magoria Thu 03-Apr-14 22:20:20

Cow bags. I am assuming that you managed to shower, clean your teeth, brush your hair and leave the gore covered axe at home when out with them? Clearly you and them are not meant to be friends.

How about having a look on youtube (silly as it sounds) or similar online at how to act around new people and some body language things you could try and see if they help?

Make sure all they see of you is your arse as you beat them at the marathon thanks

NeonMuffin Thu 03-Apr-14 22:20:30

You don't need to change yourself. They don't sound like very nice people to me. I know it's hard when you want to widen your social circle but do you really want to be friends with people like that.

YouPutYourRightArmIn Thu 03-Apr-14 22:22:40

I think you come across perfectly normal and nice in your post!! If these other women know each other already perhaps they are a bit cliquey. Doesn't make it right though... I would try other ways of making friends or - call them out on it. Ask if there was something they wanted to tell/ask you as you overheard something that made you think this. Making new friends at this age is really tricky though so you have my sympathies. Does your DH have any friends you can get along with?

My DH met a body language expert yesterday and is going to see him for some help with his confidence. Perhaps something like that might help? I think it's an interesting area so even if it was just to learn more about yourself rather than to actually change it might be worth it?

Best of luck smile

Littledidsheknow Thu 03-Apr-14 22:23:06

Bless you, Coochie, I sat nodding through your message as I know what it is to be cripplingly shy and socially anxious. It has been very brave of you to get into a new group, and to go off with these two new 'friends' when being alone would have been easier. I doubt you've done anything wrong or behaved strangely; to have been talking about you like this just shows that these two women are, frankly, bitches. Distance yourself from these two. You've made good friends before and you will again. I did. Good luck with the Run x

Biscuitsneeded Thu 03-Apr-14 22:25:49

Are you sure they were saying not nice things? They might have just been saying how nice you were, or how hard it must be for you trying to break into a pre-existing social circle - they still would have needed to change subject when they saw you approaching. If they don't like you I would think it odd that they bothered to text you to suggest all going together in the first place. I'd be inclined to shrug it off, act as if you heard nothing and see what vibes you get the next time you see them.

MamaPingu Thu 03-Apr-14 22:31:00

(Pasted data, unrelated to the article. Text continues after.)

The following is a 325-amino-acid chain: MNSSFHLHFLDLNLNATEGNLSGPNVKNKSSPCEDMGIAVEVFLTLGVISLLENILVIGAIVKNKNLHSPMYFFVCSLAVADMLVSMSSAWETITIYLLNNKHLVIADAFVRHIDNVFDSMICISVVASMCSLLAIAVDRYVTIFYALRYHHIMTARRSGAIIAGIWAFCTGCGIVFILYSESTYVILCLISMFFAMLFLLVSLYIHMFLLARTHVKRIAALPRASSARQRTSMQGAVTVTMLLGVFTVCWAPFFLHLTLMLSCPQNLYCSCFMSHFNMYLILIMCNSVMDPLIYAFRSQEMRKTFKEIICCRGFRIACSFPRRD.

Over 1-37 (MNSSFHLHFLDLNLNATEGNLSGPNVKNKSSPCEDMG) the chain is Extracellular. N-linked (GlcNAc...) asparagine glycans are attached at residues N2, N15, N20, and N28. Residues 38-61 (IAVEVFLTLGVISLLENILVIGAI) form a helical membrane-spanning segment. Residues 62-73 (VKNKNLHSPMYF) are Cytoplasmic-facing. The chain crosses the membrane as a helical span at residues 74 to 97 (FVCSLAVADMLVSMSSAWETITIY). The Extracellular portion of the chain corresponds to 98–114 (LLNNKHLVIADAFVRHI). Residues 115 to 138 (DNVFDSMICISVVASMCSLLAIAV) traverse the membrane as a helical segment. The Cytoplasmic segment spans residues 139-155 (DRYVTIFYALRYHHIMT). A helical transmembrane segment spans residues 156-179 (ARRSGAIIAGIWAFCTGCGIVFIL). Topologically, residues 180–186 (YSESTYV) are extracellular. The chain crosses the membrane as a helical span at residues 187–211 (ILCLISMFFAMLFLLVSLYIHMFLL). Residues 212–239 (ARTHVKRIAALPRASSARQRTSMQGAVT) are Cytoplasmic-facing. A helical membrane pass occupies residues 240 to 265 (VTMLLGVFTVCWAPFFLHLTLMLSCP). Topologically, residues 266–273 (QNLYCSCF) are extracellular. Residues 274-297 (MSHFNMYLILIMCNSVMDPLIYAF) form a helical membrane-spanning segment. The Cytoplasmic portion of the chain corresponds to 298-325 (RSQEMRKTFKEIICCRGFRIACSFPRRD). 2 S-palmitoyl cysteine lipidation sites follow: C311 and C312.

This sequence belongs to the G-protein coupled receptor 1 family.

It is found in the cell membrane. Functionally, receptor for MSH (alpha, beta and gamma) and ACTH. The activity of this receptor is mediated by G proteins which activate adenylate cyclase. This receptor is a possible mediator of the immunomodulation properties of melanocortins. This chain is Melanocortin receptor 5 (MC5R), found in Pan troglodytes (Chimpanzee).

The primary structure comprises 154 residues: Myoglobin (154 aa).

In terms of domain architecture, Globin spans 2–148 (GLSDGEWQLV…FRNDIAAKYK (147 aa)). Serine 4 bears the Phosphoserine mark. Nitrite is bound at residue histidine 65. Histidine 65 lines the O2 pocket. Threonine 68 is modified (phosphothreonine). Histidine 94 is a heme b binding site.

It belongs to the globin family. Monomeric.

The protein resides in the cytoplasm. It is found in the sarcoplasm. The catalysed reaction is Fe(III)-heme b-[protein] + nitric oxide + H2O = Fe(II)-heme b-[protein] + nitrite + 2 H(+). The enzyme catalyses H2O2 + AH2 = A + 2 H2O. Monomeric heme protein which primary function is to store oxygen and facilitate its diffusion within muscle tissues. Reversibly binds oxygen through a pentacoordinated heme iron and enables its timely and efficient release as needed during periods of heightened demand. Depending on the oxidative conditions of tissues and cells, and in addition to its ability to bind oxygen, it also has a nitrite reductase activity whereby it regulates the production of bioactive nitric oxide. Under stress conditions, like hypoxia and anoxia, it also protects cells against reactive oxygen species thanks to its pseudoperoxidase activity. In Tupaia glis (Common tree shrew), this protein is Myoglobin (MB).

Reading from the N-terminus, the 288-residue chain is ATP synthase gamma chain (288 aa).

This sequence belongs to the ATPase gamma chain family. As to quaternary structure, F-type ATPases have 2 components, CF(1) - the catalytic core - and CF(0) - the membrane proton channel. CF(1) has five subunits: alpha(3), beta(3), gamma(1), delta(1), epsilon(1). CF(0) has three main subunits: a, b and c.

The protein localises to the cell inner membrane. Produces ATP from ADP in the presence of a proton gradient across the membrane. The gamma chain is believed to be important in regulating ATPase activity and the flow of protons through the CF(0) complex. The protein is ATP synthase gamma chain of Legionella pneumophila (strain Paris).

I think I agree with biscuitsneeded (about the post aswell as the need for biscuits) and that it'd be odd of them to ask you out if they didn't like you.

Maybe they were on about something else that they didn't want you to hear that may not necessarily be nasty!

Depending how you feel about it I'd be tempted to see them once more and see how they are with you then

purpleroses Thu 03-Apr-14 22:33:16

Perhaps the conversation went:
"I'm dreading this race, I'm so unfit"
"Me too, I've not been training at all. Coochie looks like she's really fit though - I reckon she'll show us both up!"
"Look out she's coming back"....

Or I could come up with 101 other innocent things they might have been saying. People do talk about one another. I think if you're not sure whether people like you or not it's a really good tactic just to behave as if you think they do like you, and you like them unless you're given strong reasons to think differently.

PeacesOfAte Thu 03-Apr-14 22:34:03

I've done that before but not been saying mean things at all, just felt like I shouldn't keep the convo going about the other person. Hopefully I was more discreet than your new friends though! I suppose the alternative is to wait for them (you) to join you, then 'hi X, we were just talking about your house extension/job/children/whatever'. Don't assume they were being mean about you just because they were talking about you, they could have been discussing any aspect of your life!

MamaPingu Thu 03-Apr-14 22:36:14

I think if you can pull it off a false confidence can really help. Convince yourself all is well and ask accordingly.

That's what I did when some people I knew came into my work and I was extremely nervous and embarrassed. I pretended I didn't give a shit and acted confident and after a while I felt a lot better and wasn't nervous smile

justtoomessy Thu 03-Apr-14 22:37:09